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Ben Jones
Ben Jones, UK Lawyer
Category: Employment Law
Satisfied Customers: 48162
Experience:  Qualified Employment Solicitor - Please start your question with 'For Ben Jones'
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I have worked in my present job months. I'm 8 months

Customer Question

I have worked in my present job for 10 months. I'm 8 months pregnant and have a letter confirming my pay whilst on maternity leave etc. Now, 2 days before I go on leave I have just received another letter basically saying that they have made a mistake, I now wont be paid, have to be employed with them for at least a year and sorry for the mistake. Can they do this? Where do I stand? My due date is 18th July.
Submitted: 1 year ago.
Category: Employment Law
Expert:  Ben Jones replied 1 year ago.

Hello what does your contract entitle you to in the circumstances?

Customer: replied 1 year ago.
Hi Ben, thank you for replying so quickly. I,m not sure I'm entitled to anything apart from time off I've had for antenatal appointments etc. I'm trying to find this out at present as I've been told different things
Expert:  Ben Jones replied 1 year ago.

So nothing to do with enhanced maternity pay or company maternity pay?

Customer: replied 1 year ago.
Hi Ben, I've had a good talk with HR at work. They say again they're sorry but there's nothing they can do. My contract basically says that I'm not entitled to anything because I've not been with them for a year yet. Yes they have maternity pay, enhanced maternity pay, but it's all to do with how long I've been there. So, because of this I feel forced into debt now as obviously I've a mortgage to pay etc and will be very short of money.
Expert:  Ben Jones replied 1 year ago.

Thank you. Your rights in this situation will really depend on what is in your contract as that would be the master reference as to what you are entitled to in your employment. I understand that the employer has given you a different figure but errors do happen and you would not generally be entitled to profit or take advantage of what was a genuine error by them. The reference to that would have been your contract – if the contract clearly gave you a different entitlement to what the employer advised you you would get, then this should have been challenged. Not only that but it also provides an argument for them that the information they gave you was a genuine error because it clearly does not match what is in the contract. If the contract was silent on the subject or it matched the entitlements you were given, then your argument would have been stronger but when there is a clearly different entitlement under contract compared to what you were told by them later on, then if this was an error, the master reference would be the contract which is what defines your contractual and legal rights in the workplace. It I unfortunate but as mentioned errors can and do happen and as long as they are corrected and you are advised of what the correct entitlement is and that matches what is in your contract then they can correct their initial error.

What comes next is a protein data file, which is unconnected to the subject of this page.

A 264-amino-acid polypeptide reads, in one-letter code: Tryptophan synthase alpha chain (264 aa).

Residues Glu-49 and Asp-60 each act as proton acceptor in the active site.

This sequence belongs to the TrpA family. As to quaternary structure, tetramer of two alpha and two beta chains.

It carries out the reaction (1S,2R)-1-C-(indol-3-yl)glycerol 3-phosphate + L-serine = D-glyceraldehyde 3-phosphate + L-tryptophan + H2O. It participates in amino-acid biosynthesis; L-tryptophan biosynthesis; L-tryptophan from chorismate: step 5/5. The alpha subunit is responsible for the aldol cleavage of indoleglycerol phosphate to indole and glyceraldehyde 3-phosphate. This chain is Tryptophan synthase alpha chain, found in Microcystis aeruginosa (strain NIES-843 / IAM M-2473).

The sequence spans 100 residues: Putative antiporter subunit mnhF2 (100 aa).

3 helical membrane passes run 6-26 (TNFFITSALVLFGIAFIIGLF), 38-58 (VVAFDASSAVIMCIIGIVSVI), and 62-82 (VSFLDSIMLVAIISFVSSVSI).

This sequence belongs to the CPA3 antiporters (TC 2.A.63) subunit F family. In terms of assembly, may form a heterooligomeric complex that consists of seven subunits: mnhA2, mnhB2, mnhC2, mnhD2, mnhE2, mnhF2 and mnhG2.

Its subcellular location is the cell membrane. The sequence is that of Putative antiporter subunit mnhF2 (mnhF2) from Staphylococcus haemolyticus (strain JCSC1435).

This is your basic legal position. I have more detailed advice for you in terms of the options you have to challenge this further, which I wish to discuss so please take a second to leave a positive rating for the service so far (by selecting 3, 4 or 5 stars) and I can continue with that and answer any further questions you may have. Don’t worry, there is no extra cost and leaving a rating will not close the question and we can continue this discussion. Thank you

Ben Jones and other Employment Law Specialists are ready to help you
Customer: replied 1 year ago.
Thanks Ben. It's as I thought. Probably worth mentioning that I did question all this at work though back in Apil/May time. Thought it was then lovely receiving a letter from them saying I'd be paid after all. I'm now on maternity leave and am going to have to talk to the bank etc. Great.
Expert:  Ben Jones replied 1 year ago.

Yes I understand it is a difficult position. You can still try and challenge their decision by raising a formal grievance with the employer - you have nothing to lose by doing so and yo never know what the outcome may be. You can also appeal their decision. However, if that is rejected then you should think carefully before you consider any legal action because I would say it will be a risky thing to do

Customer: replied 1 year ago.
they are really my two options then, grievance or to appeal. It seems unfair really as it sounds like a long haul and I'm stressed already over this without adding any more I guess. So much for my job looking after my well being etc. Thought they had a duty of care to their employees?
Expert:  Ben Jones replied 1 year ago.

yes they have a duty but that does not mean paying you for something which you are not legally or contractually entitled to

Customer: replied 1 year ago.
Thanks Ben for answering my questions. Rather than listen to all sorts at least I've got proper rightfull answers. I guess although it's not a nice thing to have happened it has. Now to move on I guess and put it behind me and look forward to my new family member soon. Luckily my family are very supportive so will just have to re-adjust my priorities. Thanks Linda.
Expert:  Ben Jones replied 1 year ago.

you are welcome, glad at least you know your legal position, even if it i not the answer you were hoping for. All the best